HK protests: about 130 firefighters and paramedics to join police as special constables to handle demonstrations

30-May-2020 Intellasia | South China Morning Post | 6:02 AM Print This Post

About 130 Hong Kong firefighters and paramedics are to join police as special constables to help the force handle anti-government protests.

Some government Flying Service crew will also come on board, bringing to nearly 700 the number of special personnel sourced from the five disciplined services.

“Given their expertise and first aid qualifications, the new entrants could, for example, help to immediately put out a fire, remove obstacles and provide medical help at protest sites. This could free up more police resources from ground zero of the demonstrations,” a senior government source said.

“But the force is still mapping out the duties of the new entrants. The commissioner of police will make the appointments as soon as possible.”

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He said officers had foreseen a return of the violent protests despite the Covid-19 pandemic, and needed a staffing boost as next month’s first anniversary of the social unrest was approaching.

Some sections in the government fear that violent clashes will last at least until September, when the Legislative Council elections are scheduled.

The Security Bureau confirmed the extension of the Special Constable Scheme to include members of all disciplined forces from this month.

“Under the Public Order Ordinance, the commissioner of police can appoint anyone willing to act as a special constable… Suitable training will be given to them,” it said in a reply.

Unlike special constables drawn from the correctional, customs and immigration authorities who are trained in arms and equipped with anti-riot equipment such as pepper spray, batons and pepper ball launchers, the newcomers have not undergone arms training as the nature of their work is different.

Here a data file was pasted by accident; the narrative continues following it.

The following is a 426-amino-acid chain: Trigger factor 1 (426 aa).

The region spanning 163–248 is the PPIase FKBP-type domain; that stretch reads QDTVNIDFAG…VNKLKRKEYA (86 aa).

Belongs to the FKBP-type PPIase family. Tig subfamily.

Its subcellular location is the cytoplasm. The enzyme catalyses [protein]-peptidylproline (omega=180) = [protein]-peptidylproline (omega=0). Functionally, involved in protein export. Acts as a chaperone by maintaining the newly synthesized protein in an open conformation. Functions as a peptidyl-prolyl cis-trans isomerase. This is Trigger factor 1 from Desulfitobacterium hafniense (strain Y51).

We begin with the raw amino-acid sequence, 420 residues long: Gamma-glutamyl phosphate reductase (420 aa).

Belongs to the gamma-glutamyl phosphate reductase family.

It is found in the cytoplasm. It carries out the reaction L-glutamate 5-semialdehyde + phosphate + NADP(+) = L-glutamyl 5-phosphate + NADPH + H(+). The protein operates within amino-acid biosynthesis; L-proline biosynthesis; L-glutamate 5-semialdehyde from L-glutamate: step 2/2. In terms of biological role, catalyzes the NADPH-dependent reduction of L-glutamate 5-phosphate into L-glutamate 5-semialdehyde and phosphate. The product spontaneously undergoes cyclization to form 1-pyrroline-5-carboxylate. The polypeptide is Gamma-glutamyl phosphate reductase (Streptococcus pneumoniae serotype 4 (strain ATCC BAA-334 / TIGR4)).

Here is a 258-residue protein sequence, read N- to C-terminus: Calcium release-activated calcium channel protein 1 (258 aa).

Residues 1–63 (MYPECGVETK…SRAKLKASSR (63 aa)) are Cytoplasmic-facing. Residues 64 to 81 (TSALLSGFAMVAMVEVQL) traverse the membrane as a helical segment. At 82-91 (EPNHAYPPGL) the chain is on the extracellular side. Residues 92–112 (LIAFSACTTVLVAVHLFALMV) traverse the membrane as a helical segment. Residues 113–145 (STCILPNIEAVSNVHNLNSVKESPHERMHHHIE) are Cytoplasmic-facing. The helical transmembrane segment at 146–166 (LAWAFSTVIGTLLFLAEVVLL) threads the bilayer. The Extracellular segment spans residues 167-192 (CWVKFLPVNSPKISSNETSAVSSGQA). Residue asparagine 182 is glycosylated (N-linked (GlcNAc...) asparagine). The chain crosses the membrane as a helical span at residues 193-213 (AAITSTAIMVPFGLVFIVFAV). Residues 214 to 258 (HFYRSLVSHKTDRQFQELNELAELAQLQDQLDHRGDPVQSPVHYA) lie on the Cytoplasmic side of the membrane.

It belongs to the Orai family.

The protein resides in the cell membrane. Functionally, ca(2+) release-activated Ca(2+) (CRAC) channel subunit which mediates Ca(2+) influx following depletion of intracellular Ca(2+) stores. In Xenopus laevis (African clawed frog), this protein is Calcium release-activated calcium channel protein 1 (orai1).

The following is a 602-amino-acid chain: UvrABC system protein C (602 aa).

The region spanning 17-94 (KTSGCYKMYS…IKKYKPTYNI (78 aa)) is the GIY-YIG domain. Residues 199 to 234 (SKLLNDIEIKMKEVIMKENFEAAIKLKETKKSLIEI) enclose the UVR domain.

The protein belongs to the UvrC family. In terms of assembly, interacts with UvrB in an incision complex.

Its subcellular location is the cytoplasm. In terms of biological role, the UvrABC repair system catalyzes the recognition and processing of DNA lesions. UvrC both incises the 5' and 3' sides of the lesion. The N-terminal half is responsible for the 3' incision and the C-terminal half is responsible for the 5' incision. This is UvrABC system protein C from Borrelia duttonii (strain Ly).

“But the new special constables will receive crowd-control and related training from police. Their safety is our top priority. Riot police would ensure their safety if they are deployed in battlegrounds,” the source said.

Last year, police were stretched to their limits by more than 1,200 demonstrations that erupted between June and December in opposition to the now-withdrawn extradition bill.

Nearly 100 elite officers from the Correctional Services Department, nicknamed the “prison flying tigers”, were appointed in November as the first batch of special constables. The number was boosted to 200 earlier this year.

About 180 officers from the Immigration Department and a similar number of employees from the Customs and Excise Department were later brought in to help the force on a voluntary basis.

The special constables are often seen guarding important buildings such as government headquarters and government House.

Dennis Ho Chun-pong, chair of the Hong Kong Fire Services Officers Association, welcomed the move and said it would further strengthen unity among the disciplined forces. But he urged authorities to protect officers from doxxing and bullying.

“The authorities should take a cue from the recruitment process and the experience of the previous batches of special constables to better protect their personal data,” Ho said.

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Lam Chi-wai, chair of the Junior Police Officers’ Association, which represents 80 per cent of the 31,000-member strong force, expressed his gratitude to the two departments. He said the expertise of the special constables would help police restore order in the city faster and more efficiently.

“In the face of the social unrest, the special constables can support us with their expertise. They can offer first aid to those injured. This will help riot officers to concentrate on dealing with rioters on the ground,” Lam said.

Police deployed 3,500 riot officers last Sunday and Wednesday as two proposed laws sparked a new wave of protests, with thousands taking to the streets on Hong Kong Island. More than 560 people were arrested over two days.

On Sunday, a water cannon was used to disperse protesters and volleys of tear gas were fired in a series of confrontations as some radical protesters defied the government’s coronavirus-related crowd restrictions, blocked roads, smashed traffic lights, lit street fires and hurled bricks dug up from pavements at police.


Category: Hong Kong

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